A new project by Malta’s Local Councils Association will see pigeons administered with contraceptive feed which won’t result in their death, the association’s president Mario Fava has told Lovin Malta.
Fava was reacting to a report published yesterday about appeals by animal rights activists for the program to be altered in order for the pigeons not to be killed.
Instead, the activists are proposing that the pigeons be exported to foreign countries willing to accept them.
Their appeal followed a Gżira local council meeting in which it was said that the pigeons would be trapped in silos placed on rooftops of public buildings, where they would eventually die.
According to Fava, however, this is not the case.
“I wouldn’t necessarily call them silos, but automatic feeders containing bird feed with contraceptives in it,” Fava said, explaining that plans for the project had been in the works for some time.
“Initially, the intention was to have the feeders in public spaces like squares, but we decided that wouldn’t be viable because it would inconvenience people and might also pose a risk to other animals like cats and dogs.”
As a result, he said a decision was taken to install the feeders on rooftops of public buildings. Fava said that once the project was implemented, there would be feeders installed in several different sites across the country.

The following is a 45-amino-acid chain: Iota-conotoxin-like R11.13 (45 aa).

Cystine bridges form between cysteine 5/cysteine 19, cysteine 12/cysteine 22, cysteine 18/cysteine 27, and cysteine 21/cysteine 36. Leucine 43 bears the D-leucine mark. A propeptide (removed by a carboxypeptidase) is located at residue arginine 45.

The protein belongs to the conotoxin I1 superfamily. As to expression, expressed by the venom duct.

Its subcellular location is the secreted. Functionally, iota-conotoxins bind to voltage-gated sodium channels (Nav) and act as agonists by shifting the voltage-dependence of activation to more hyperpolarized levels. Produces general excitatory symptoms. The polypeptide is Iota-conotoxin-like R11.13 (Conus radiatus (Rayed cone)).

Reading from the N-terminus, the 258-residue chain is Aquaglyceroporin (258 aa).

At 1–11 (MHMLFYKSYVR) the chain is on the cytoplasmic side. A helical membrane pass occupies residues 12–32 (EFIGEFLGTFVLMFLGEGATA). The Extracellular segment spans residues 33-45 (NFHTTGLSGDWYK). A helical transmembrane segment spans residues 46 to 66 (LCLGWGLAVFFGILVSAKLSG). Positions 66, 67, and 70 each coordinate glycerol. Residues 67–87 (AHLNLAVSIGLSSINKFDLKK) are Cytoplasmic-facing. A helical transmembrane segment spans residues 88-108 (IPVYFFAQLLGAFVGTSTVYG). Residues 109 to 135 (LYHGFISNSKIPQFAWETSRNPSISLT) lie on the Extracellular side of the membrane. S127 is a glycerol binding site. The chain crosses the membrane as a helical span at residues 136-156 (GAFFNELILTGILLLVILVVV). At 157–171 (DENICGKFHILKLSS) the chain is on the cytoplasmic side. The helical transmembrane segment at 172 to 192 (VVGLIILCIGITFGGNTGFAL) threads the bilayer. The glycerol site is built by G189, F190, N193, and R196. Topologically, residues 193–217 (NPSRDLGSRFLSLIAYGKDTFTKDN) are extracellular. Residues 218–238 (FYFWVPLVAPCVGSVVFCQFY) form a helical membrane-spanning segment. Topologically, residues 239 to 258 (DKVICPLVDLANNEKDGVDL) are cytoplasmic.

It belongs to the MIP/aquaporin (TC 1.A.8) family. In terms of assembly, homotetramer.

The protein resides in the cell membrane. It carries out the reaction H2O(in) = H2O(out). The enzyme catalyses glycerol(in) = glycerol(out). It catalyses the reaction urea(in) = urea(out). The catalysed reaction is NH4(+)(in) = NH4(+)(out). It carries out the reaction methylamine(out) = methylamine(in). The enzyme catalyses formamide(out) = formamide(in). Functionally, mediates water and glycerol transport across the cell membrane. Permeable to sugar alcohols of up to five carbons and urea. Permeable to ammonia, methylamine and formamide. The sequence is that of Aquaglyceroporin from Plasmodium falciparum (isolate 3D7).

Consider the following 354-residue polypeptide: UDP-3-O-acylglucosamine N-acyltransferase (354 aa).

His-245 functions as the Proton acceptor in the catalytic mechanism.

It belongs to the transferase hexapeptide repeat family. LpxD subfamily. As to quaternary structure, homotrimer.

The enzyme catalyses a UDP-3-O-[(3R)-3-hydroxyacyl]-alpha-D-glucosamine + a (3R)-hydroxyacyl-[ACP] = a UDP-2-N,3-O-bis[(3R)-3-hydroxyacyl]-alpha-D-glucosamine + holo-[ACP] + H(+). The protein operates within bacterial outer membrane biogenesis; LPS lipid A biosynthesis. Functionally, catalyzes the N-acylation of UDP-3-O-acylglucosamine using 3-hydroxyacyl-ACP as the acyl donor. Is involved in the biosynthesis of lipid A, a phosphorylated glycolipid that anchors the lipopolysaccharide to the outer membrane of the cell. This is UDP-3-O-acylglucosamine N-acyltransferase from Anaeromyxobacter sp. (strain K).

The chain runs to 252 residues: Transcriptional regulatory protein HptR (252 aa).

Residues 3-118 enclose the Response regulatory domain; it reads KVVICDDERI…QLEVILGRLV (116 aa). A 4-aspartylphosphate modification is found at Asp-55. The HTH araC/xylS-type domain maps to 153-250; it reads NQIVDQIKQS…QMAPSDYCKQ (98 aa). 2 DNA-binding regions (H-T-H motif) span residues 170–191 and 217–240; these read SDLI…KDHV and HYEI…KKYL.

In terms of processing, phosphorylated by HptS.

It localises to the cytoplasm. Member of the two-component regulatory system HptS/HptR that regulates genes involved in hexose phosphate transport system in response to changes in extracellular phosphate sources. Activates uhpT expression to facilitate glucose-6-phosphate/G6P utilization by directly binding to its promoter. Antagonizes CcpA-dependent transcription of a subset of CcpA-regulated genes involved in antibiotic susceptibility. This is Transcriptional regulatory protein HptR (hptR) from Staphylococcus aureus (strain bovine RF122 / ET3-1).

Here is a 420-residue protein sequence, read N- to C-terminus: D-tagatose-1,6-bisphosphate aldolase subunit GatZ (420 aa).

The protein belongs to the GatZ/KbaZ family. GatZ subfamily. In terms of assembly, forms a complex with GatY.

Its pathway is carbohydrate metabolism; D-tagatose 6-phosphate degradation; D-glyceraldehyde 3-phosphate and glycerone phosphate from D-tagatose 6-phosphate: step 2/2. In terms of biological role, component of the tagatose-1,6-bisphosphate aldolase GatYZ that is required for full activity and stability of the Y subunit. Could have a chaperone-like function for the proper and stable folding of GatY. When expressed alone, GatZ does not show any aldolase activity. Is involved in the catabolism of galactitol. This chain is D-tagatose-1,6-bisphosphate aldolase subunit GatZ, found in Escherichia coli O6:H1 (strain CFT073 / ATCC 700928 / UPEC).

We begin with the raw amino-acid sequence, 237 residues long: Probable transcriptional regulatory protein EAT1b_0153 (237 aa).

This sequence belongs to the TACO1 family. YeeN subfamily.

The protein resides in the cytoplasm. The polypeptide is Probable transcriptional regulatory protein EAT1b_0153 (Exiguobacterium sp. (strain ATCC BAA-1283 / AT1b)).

“When we started looking into the matter we learnt that pigeons need to be fed at the same time and place, ideally by the same person. They need to follow a pattern,” he said.
Automatic feeders, he said, would ensure that the pigeons were always fed at the same time.
Asked about concerns about the pigeons’ wellbeing, as well as the suggestion by councillors that the pigeons would be killed, Fava said that a number of informative meetings had been organised for local councils and that there would always be misunderstandings.
“We had issued a public call a year ago precisely because of these concerns. We’ve consulted with several NGOs, the Animal Welfare Commissioner as well as the municipality of Barcelona, which uses this system to control its pigeon population.”
Fava said the contraceptive administered would take some time to leave an impact but said the project’s impacts would start to be felt roughly three months after launch.
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